Obesity and High Blood Pressure, a Weaker Link?

Some new research claims that obesity might not increase blood pressure like previously believed. Reuters reports:
It seems that the association between body mass index (BMI) and high blood pressure or hypertension has decreased since 1989, researchers say. The finding suggests that obesity may not have as much of an impact on heart-related disease as previously thought.

"High blood pressure is a leading cause of the global burden of disease," Dr. Pascal Bovet, of the University of Lausanne, Switzerland, and colleagues write in the medical journal Epidemiology. "The prevalence of hypertension, and of several other conditions (including diabetes), is considered to be linked to the worldwide epidemic of obesity."

The researchers examined trends in blood pressure and BMI over a 15-year interval in the Seychelles. Their analysis was based on two independent surveys conducted in 1989 and 2004 using representative samples of the population between the ages of 25 and 64 years.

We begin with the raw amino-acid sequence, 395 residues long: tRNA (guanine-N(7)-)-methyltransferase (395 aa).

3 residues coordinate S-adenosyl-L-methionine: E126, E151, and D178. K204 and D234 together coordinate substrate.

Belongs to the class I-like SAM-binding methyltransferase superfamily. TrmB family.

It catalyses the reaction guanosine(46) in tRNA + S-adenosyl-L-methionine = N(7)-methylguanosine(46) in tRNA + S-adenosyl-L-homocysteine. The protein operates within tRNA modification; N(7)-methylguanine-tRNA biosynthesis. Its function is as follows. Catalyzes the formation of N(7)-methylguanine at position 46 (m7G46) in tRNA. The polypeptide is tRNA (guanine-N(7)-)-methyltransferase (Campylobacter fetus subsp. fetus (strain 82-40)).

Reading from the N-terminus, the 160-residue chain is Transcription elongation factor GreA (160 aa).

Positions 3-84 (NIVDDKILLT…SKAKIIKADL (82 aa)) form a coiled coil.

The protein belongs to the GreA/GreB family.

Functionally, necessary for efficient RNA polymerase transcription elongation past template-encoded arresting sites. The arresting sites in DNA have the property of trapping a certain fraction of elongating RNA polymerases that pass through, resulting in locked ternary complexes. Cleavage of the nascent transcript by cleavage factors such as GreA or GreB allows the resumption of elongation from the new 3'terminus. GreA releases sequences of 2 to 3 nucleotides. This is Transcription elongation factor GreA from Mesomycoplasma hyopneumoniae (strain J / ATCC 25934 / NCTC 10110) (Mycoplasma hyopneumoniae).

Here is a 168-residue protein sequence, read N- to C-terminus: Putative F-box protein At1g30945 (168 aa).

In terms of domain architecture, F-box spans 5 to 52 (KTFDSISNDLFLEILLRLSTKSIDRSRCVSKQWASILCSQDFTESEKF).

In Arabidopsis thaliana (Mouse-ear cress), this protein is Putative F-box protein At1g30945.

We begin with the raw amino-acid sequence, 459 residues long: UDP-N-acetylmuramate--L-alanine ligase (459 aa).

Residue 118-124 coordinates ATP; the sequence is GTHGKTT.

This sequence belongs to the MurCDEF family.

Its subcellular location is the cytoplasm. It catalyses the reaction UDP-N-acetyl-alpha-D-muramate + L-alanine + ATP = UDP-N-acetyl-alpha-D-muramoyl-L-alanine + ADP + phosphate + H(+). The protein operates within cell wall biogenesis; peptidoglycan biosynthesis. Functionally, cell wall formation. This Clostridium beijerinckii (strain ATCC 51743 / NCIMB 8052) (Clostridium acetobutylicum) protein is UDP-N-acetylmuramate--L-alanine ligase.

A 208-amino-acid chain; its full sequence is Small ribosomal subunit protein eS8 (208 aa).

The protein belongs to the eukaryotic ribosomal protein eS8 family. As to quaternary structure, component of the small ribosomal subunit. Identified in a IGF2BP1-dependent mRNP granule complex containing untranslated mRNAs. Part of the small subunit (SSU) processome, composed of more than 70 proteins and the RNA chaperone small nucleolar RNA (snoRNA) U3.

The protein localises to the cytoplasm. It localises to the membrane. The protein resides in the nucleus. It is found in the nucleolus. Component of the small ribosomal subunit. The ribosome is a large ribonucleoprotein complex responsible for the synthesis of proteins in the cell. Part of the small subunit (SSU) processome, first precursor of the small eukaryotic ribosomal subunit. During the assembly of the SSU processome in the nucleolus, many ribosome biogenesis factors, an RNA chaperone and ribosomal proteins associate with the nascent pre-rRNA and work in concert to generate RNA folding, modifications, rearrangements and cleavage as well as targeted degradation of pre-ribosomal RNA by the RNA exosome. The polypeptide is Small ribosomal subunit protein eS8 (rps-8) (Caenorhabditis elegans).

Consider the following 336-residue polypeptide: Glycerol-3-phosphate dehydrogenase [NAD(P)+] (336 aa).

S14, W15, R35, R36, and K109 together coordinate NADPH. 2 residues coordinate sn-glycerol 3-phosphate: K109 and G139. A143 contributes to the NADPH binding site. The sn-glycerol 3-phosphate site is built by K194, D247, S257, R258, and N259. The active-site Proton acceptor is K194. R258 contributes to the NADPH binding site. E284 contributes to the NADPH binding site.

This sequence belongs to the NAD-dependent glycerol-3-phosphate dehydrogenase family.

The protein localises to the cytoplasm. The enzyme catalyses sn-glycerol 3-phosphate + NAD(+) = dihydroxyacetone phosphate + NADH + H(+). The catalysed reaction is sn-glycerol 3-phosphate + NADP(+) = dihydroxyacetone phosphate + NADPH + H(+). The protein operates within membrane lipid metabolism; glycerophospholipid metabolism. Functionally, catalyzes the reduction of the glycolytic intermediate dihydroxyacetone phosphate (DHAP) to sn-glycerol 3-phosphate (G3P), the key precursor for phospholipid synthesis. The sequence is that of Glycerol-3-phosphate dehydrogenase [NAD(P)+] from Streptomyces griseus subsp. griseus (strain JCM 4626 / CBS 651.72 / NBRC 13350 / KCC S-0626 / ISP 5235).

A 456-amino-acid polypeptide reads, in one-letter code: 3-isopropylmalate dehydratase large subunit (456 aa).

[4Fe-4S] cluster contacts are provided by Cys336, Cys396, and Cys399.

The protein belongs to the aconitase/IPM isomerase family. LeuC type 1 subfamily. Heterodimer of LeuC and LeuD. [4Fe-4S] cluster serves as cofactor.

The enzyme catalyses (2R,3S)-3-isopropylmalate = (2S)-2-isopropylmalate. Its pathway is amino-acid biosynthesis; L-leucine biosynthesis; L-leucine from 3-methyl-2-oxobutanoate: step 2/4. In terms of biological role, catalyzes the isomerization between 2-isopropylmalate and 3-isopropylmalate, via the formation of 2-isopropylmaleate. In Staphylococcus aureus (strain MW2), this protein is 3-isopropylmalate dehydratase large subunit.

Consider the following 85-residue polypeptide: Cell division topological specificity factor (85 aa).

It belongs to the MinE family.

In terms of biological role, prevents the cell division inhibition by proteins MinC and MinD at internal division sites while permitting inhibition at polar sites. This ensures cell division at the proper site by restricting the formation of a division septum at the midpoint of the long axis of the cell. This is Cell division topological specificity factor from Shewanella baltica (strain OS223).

There was a slight decrease in average blood pressure between 1989 and 2004 in both men and women. The prevalence of high blood pressure changed little during this time -- from 45 to 44 percent in men and from 34 to 36 percent in women.
Okay, I don't know if this is really true or not. The important thing to remember is carrying excess weight sets you up for increased health problems—period. Dr. Fuhrman explains in Eat to Live:
Obesity is not just a cosmetic issue—extra weight leads to an earlier death, as many studies confirm.1 Overweight individuals are more likely to die from all causes, including heart disease and cancer. Two-thirds of those with weight problems also have hypertension, diabetes, heart disease, or another obesity related condition.2 It is a major cause of early mortality in the United States.3

1. Must, A.,J. Spadano, E.H. Coakley, et al. 1999. The disease burden associated with overweight and obesity. JAMA 282 (16): 1523-29.

2. Clinical guidelines on the identification, evaluation, and treatment of overweight and obesity in adults. 1998. National Heart, Lung, and Blood Institute reprint. Bethesda, Md.: National Institutes of Health.

3.Must, Spadano, et al. Op. cit.; Allison, D.B., K.R. Fontaine, J.E. Manson, et. al. 1999. Annual deaths attributable to obesity in the United States. JAMA 282 (16): 1530-38.

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